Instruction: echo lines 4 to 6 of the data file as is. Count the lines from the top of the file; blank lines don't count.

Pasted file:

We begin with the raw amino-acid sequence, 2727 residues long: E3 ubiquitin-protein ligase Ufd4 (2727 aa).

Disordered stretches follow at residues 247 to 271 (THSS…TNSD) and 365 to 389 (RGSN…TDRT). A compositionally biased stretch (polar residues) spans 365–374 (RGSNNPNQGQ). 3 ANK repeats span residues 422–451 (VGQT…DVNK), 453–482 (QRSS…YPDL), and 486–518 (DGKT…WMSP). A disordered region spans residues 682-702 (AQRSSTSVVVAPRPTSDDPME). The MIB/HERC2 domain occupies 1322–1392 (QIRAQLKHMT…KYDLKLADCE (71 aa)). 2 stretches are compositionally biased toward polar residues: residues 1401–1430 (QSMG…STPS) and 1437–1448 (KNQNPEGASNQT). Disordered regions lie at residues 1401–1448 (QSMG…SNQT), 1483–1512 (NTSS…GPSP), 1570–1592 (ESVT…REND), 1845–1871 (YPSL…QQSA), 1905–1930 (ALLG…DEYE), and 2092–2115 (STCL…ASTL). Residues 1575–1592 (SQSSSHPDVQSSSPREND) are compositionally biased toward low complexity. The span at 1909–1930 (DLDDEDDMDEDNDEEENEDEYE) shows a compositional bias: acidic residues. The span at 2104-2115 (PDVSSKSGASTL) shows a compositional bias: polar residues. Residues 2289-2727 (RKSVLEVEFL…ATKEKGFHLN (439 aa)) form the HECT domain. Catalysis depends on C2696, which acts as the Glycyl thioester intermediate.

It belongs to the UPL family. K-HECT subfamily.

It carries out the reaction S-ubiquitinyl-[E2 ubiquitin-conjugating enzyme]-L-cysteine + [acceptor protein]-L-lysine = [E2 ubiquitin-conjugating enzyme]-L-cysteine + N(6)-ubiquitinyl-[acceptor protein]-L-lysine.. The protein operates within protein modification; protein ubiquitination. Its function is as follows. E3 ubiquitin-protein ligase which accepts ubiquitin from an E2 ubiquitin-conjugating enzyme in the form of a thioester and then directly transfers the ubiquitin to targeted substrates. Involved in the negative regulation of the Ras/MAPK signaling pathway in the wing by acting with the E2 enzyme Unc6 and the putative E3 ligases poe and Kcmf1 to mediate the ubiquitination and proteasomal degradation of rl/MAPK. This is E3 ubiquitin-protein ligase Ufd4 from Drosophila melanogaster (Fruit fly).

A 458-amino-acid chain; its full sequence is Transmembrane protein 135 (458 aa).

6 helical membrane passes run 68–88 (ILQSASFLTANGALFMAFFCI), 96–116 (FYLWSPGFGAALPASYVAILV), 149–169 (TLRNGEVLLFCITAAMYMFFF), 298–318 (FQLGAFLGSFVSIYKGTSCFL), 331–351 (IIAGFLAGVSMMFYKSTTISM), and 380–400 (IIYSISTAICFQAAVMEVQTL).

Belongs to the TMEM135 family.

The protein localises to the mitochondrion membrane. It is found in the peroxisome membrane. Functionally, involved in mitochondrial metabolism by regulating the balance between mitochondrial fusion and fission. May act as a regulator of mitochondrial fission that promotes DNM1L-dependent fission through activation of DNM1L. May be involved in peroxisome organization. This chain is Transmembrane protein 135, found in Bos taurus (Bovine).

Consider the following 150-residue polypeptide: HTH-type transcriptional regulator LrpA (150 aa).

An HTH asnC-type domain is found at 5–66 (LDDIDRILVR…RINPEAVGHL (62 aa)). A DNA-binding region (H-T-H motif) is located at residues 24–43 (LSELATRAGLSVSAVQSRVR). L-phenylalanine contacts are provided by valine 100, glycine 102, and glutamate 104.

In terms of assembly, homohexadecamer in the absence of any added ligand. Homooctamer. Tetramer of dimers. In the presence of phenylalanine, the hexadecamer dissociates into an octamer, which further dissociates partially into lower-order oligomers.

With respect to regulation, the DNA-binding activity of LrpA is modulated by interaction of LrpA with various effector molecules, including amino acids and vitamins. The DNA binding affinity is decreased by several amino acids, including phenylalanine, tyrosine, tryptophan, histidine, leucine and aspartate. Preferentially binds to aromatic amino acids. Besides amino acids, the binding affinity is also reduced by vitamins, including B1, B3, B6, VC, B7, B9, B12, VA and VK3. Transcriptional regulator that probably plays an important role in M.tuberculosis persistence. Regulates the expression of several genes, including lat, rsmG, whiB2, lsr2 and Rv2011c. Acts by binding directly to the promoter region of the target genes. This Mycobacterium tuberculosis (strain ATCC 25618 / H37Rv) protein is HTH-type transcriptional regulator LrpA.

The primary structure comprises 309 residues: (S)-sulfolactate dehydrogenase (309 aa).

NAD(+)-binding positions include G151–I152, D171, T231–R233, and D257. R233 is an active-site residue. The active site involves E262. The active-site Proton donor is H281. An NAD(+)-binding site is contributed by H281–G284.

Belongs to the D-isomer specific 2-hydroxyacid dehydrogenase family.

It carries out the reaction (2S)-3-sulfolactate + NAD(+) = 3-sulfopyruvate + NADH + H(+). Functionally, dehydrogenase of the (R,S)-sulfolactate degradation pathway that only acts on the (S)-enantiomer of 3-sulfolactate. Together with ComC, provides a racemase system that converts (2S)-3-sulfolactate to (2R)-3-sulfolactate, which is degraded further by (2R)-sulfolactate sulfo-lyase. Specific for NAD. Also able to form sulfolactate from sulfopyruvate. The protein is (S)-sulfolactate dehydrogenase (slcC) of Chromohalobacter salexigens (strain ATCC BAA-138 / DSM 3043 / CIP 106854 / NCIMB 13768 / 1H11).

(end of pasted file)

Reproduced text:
It carries out the reaction S-ubiquitinyl-[E2 ubiquitin-conjugating enzyme]-L-cysteine + [acceptor protein]-L-lysine = [E2 ubiquitin-conjugating enzyme]-L-cysteine + N(6)-ubiquitinyl-[acceptor protein]-L-lysine.. The protein operates within protein modification; protein ubiquitination. Its function is as follows. E3 ubiquitin-protein ligase which accepts ubiquitin from an E2 ubiquitin-conjugating enzyme in the form of a thioester and then directly transfers the ubiquitin to targeted substrates. Involved in the negative regulation of the Ras/MAPK signaling pathway in the wing by acting with the E2 enzyme Unc6 and the putative E3 ligases poe and Kcmf1 to mediate the ubiquitination and proteasomal degradation of rl/MAPK. This is E3 ubiquitin-protein ligase Ufd4 from Drosophila melanogaster (Fruit fly).

A 458-amino-acid chain; its full sequence is Transmembrane protein 135 (458 aa).

6 helical membrane passes run 68–88 (ILQSASFLTANGALFMAFFCI), 96–116 (FYLWSPGFGAALPASYVAILV), 149–169 (TLRNGEVLLFCITAAMYMFFF), 298–318 (FQLGAFLGSFVSIYKGTSCFL), 331–351 (IIAGFLAGVSMMFYKSTTISM), and 380–400 (IIYSISTAICFQAAVMEVQTL).